“I give up. I don’t know what I’m going to do now.” Emily was so tired of worrying. Sighing, she rested her head on her crossed arms on the table and presently dozed off.
The sound of a loud muffler just outside her window woke her. She pulled the curtain aside, and saw a big white car covered with red dust parked at the curb beside the house. A large older woman with reddish-gray hair squinted up at the window and waved to her. Emily waved back. A short balding man got out of the passenger side.
“Can I help you?” Emily called.
“Are you Emily Weston?” the woman asked.
“That’s me. What can I do for you?”
The woman smiled up at her, waved a small booklet and said, “Do you still have that turquoise jewelry you advertised?”
“Um, sure!” said Emily and ran down to unlock the door.
As the couple walked in, they introduced themselves as Marge and Hubert Smallmax, from Bluewater, Arizona, traveling for “fun and adventure.”
As Emily made tea for them, Hubert grinned and said, “My wife usually does all the talking, so I’ll leave it to her.” Emily grinned back at him.
“Today is our 40th wedding anniversary and Hubert said I could have anything I wanted,” said Marge. She flipped to a well-worn page in the booklet, and said, “So you still have the turquoise squash blossom necklace, bracelet, earrings and ring for sale?”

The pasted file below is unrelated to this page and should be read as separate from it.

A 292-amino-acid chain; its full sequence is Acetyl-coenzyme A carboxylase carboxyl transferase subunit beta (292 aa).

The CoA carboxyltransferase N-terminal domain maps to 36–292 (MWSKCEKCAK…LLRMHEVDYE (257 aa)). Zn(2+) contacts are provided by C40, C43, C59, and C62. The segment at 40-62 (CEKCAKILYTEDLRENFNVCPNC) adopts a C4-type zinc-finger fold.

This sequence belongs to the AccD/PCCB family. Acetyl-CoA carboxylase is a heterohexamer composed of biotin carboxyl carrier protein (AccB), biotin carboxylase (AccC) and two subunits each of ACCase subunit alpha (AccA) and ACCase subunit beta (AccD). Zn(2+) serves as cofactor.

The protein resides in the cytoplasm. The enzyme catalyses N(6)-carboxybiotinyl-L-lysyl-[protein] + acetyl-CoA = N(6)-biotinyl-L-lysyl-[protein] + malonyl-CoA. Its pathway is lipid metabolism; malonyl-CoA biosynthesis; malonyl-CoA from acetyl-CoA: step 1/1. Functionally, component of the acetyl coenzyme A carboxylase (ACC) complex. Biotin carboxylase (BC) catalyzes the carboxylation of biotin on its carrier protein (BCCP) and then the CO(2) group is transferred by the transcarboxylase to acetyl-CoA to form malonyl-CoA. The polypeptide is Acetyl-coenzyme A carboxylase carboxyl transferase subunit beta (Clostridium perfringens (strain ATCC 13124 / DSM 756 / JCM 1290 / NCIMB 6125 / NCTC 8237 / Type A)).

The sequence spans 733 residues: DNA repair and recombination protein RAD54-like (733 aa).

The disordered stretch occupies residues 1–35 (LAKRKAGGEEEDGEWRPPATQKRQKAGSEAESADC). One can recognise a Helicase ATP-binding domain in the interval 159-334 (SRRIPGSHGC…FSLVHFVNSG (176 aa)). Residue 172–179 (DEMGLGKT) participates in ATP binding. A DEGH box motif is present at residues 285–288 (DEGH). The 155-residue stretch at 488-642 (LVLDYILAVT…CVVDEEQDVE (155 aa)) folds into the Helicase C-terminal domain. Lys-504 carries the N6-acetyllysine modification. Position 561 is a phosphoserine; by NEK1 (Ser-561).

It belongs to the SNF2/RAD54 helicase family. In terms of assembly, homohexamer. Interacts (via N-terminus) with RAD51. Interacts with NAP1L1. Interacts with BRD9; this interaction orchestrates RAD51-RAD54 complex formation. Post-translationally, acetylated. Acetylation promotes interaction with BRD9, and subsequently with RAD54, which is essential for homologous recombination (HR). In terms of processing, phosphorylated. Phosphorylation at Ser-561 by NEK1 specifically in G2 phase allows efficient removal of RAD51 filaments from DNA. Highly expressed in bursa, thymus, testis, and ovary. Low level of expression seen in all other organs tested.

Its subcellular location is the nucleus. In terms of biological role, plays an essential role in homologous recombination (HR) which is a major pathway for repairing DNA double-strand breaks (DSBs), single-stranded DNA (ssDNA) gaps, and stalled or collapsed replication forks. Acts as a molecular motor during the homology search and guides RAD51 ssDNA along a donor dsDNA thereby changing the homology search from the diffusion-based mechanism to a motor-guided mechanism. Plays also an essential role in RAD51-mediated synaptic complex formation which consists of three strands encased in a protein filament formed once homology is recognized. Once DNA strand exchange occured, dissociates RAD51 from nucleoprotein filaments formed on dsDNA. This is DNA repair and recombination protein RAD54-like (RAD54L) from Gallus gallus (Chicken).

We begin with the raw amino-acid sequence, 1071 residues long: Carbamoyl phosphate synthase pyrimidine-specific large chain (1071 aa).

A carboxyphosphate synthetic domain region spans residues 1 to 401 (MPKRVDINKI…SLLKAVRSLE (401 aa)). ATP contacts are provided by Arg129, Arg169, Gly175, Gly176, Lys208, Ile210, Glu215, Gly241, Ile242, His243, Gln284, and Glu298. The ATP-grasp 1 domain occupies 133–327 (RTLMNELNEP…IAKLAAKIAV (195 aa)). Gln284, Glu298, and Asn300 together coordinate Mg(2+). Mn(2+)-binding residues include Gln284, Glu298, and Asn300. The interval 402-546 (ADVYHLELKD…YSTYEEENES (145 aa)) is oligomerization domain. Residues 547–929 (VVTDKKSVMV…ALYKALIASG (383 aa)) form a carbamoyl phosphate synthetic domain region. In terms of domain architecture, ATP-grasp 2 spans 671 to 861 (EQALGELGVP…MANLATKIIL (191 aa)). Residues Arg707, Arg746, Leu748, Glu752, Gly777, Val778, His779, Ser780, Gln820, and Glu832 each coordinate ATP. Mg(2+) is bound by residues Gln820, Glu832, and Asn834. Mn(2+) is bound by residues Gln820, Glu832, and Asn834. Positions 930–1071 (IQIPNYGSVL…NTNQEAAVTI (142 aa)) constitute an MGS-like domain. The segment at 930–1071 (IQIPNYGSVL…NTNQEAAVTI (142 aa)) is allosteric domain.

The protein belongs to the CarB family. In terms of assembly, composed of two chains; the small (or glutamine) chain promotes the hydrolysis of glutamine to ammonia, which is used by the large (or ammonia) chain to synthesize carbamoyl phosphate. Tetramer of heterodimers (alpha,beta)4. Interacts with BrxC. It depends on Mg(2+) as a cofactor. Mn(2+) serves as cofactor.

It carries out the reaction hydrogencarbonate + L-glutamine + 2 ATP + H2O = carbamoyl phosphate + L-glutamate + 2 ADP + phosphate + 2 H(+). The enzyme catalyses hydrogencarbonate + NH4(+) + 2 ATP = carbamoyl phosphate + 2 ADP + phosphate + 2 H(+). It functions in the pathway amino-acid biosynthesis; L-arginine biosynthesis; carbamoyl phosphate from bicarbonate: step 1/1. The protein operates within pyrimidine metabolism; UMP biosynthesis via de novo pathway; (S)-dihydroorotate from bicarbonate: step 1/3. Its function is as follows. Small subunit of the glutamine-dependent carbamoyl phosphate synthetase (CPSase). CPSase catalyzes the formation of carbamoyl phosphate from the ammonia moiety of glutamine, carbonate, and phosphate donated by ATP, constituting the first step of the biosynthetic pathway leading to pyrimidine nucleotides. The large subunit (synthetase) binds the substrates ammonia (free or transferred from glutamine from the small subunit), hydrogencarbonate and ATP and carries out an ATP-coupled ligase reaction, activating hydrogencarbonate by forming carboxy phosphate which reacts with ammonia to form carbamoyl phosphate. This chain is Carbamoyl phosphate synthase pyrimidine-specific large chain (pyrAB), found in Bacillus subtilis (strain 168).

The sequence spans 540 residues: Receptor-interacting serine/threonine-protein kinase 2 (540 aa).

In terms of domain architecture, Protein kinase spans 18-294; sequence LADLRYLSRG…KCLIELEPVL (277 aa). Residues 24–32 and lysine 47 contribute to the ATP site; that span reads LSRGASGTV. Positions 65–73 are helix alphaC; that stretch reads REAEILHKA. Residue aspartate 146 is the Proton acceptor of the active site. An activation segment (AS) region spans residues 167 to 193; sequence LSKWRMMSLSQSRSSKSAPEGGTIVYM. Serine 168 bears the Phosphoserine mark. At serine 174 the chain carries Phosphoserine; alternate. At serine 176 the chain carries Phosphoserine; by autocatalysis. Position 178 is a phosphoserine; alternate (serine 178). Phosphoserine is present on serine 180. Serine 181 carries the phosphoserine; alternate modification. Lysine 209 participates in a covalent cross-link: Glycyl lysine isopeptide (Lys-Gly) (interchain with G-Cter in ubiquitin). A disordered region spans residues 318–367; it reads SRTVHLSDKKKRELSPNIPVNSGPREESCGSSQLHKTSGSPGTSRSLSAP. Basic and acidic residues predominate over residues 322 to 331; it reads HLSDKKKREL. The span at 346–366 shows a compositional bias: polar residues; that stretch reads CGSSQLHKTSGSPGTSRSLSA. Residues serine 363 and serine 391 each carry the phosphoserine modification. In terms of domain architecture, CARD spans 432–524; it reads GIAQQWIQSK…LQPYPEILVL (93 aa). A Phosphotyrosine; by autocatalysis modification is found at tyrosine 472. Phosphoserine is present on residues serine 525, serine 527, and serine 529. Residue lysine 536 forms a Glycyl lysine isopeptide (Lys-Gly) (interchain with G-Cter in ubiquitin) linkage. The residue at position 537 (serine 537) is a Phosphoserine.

“Is that the Super Penny Saver?” asked Emily. Hubert nodded. “But I put that ad in a year ago, and they don’t keep ads that long.”
“Well, this is an old copy, but I’m hoping you still have everything,” said Marge, her blue eyes shining. Emily remembered later that it seemed as though the woman had the clear untroubled eyes of a happy child.
“You know what, I still do! Would you like to see?” Emily stood up to go into the bedroom.
“I’d love that!” said Marge.
Emily brought out the box containing the heavy silver and turquoise necklace, and the matching bracelet, ring and earrings. Marge exclaimed over everything, and Hubert just smiled and sipped his tea.
“I love it all!” Marge exclaimed happily. Emily gave her a hand-mirror so she could admire herself in the earrings and necklace.
“We’ll take everything. How much?” Hubert asked.
Emily thought quickly. She had originally priced the necklace at $1,200, the ring at $120, the earrings at $80 and the bracelet at $100; that would be $1,500—enough for the $1,000 rent, the $150 electric bill, tires for the car, a past due bill from the phone company and groceries!
Marge gently put her large freckled hand over Emily’s and asked, “Let’s talk money later, sweetie. I want to know all about YOU.”